LK-99 Once Again Confirmed Not a Superconductor

 In August, the world of physics was rocked by the alleged discovery of a room-temperature superconductor by scientists at the South Korean Quantum Energy Research Center. The material named LK-99 raises many questions because if true it will be the answer to the production of sustainable energy sources and more efficient electric vehicles. But the claims of South Korea's Quantum Energy Research Center scientists have been denied by international scientists who have conducted equivalent studies.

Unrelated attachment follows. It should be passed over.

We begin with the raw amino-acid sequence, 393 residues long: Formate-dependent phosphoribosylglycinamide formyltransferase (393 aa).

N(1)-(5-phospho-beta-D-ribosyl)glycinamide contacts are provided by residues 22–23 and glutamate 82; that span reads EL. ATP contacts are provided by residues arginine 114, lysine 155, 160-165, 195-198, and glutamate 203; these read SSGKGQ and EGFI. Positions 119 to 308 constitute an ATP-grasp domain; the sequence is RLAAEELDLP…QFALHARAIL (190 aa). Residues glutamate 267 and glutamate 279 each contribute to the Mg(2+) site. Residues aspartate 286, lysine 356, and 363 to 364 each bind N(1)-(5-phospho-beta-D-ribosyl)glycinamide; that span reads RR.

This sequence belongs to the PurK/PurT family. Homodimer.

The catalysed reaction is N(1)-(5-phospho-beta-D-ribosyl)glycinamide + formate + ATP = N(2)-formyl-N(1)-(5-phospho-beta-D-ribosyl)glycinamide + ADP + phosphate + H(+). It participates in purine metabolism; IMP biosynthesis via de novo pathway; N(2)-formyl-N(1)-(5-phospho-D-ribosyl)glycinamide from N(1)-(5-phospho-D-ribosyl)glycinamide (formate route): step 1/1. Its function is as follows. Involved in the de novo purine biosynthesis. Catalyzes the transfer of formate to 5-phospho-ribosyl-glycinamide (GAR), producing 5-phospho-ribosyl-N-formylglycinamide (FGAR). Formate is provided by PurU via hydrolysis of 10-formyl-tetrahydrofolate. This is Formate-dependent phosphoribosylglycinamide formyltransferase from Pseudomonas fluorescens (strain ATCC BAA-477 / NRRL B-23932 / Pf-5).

Now the Korean Society of Superconductivity and Cryogenics is saying that LK-99's claims to be a superconductor are unfounded after it failed to reproduce in tests at eight local laboratories. The Meisner effect and zero resistance that should exist in superconducting materials were not detected in LK-99.

LK-99 is produced using compounds of copper, lead, phosphorus and oxygen. But the presence of impurities in the form of copper sulphide causes LK-99 to display superconducting characteristics, which is low electrical resistance and floats in a magnetic field. South Korea's Quantum Energy Research Center also refused to provide samples of LK-99 produced by them for testing.

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